What was notable about the Stanford Internet Observatory report was that its tone was neither alarmist nor dismissive. It was a sober assessment that threats, foreign and domestic, to disrupt the legitimacy of the 2020 election do exist. But, thus far, the foreign-based threats have not overwhelmed the system.

What Was Faked?

The voter data in the alleged attacks—such as partial Social Security numbers of Alaska voters—might not have come from hacking into a state voter database, as an online video claimed, for example. It could have come from stolen credit bureau data marketed on the dark web, the Stanford analysts said. What was of more concern, however, was that someone took the time to fashion that data into a falsified claim that voting infrastructure was easily breached.

"Releasing voter information and claiming it was hacked, as the newly-released video does, is not a new tactic," the analysts said. "Early last month, for example, claims spread by Russian media outlet Kommersant reported that Michigan's voter data was posted on a Russian hacking forum. EIP [Election Integrity Partnership] researchers verified that the data available for download matched Michigan's public records, and state officials confirmed that the voter data is publicly available to anyone through a Freedom of Information Act (FOIA) request. Similar claims circulated recently with voter data from Florida being posted on a Russian hacking forum. Again, EIP verified that the data schema matched what is made public by the state."

(EIP refers to the Election Integrity Partnership, a mix of academic, public and private sector institutions seeking to "detect and mitigate the impact of attempts to prevent or deter people from voting or to delegitimize election results." The Stanford Internet Observatory is part of this consortium.)

Election Administration Worries

These efforts to create and spread false claims about voting and the underlying election system are in the sphere of media and partisan propaganda, which was not the same sphere as where elections are conducted. The world of running elections resembles an assembly line, where voters and ballots are methodically processed.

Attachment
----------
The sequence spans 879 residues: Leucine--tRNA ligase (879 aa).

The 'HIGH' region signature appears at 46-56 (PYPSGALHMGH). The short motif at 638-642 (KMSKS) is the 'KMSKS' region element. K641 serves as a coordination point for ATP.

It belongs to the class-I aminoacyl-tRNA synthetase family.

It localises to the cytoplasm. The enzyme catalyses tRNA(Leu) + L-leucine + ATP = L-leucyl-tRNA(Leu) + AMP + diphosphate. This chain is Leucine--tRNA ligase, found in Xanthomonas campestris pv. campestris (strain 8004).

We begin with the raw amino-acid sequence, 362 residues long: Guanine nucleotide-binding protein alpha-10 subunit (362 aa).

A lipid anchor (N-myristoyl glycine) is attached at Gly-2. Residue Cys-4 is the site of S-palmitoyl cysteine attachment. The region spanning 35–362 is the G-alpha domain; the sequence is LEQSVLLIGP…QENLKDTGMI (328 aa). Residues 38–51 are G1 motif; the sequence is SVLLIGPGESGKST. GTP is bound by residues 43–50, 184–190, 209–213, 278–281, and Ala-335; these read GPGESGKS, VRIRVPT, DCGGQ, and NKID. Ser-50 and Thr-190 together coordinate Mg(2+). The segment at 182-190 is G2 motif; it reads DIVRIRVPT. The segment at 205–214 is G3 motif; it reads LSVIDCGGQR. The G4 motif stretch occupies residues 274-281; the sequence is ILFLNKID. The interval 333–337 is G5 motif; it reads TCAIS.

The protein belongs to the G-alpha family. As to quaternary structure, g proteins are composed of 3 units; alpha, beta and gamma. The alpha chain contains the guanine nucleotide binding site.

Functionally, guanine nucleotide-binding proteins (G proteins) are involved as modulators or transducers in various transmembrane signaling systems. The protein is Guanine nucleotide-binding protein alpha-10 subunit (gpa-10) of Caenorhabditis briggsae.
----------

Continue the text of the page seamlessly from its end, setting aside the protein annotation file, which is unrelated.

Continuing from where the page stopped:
Since 2016, state and county election officials have taken many steps to monitor cyber attacks in real time and to harden their data and related computer systems, starting with voter registration files, said a former top state election official who spoke on background. In addition to using sensors to detect intrusions and quickly sharing activity reports with all states, access to voter data was limited, he said, even if some of that data was publicly available. Voter data was also backed up daily, he said, just as software was regularly updated with security patches.

Voter data was separated from vote-counting systems, he said. What was of more concern to him than claiming to meddle with registration data was the prospect of foreign agents infiltrating the private vendors who work for counties and states to "host and post" their election night results.

Disrupting the election night reporting is seen as a threat. Many election officials recall how the Democratic Party's 2020 Iowa Caucus results were delayed for a day due to an app and system failure, creating much consternation including the mainstream media's inability to explain the delay and urge the public to wait.

The New York Times recently noted that county election offices could be targets of ransomware, where systems are frozen until bounties were paid. That prospect was raised in an October 26 briefing by ex-Secretary of Homeland Security Michael Chertoff for the bipartisan National Task Force on Election Crises. Microsoft had just obtained a court order to disable a ransomware network, Chertoff said.

There are other potential worries. In many primary states debuting new voting systems before the pandemic struck in March, electronic poll books—which help voters check in at precincts—kept losing their online link to state voter databases. The spotty connectivity affected numerous California counties. Election officials in Georgia and South Carolina reported similar issues during October's early voting. Should that issue recur or a ransomware threat emerge on November 3, the remedy would be distributing paper copies of voter rolls to precincts, experts have said.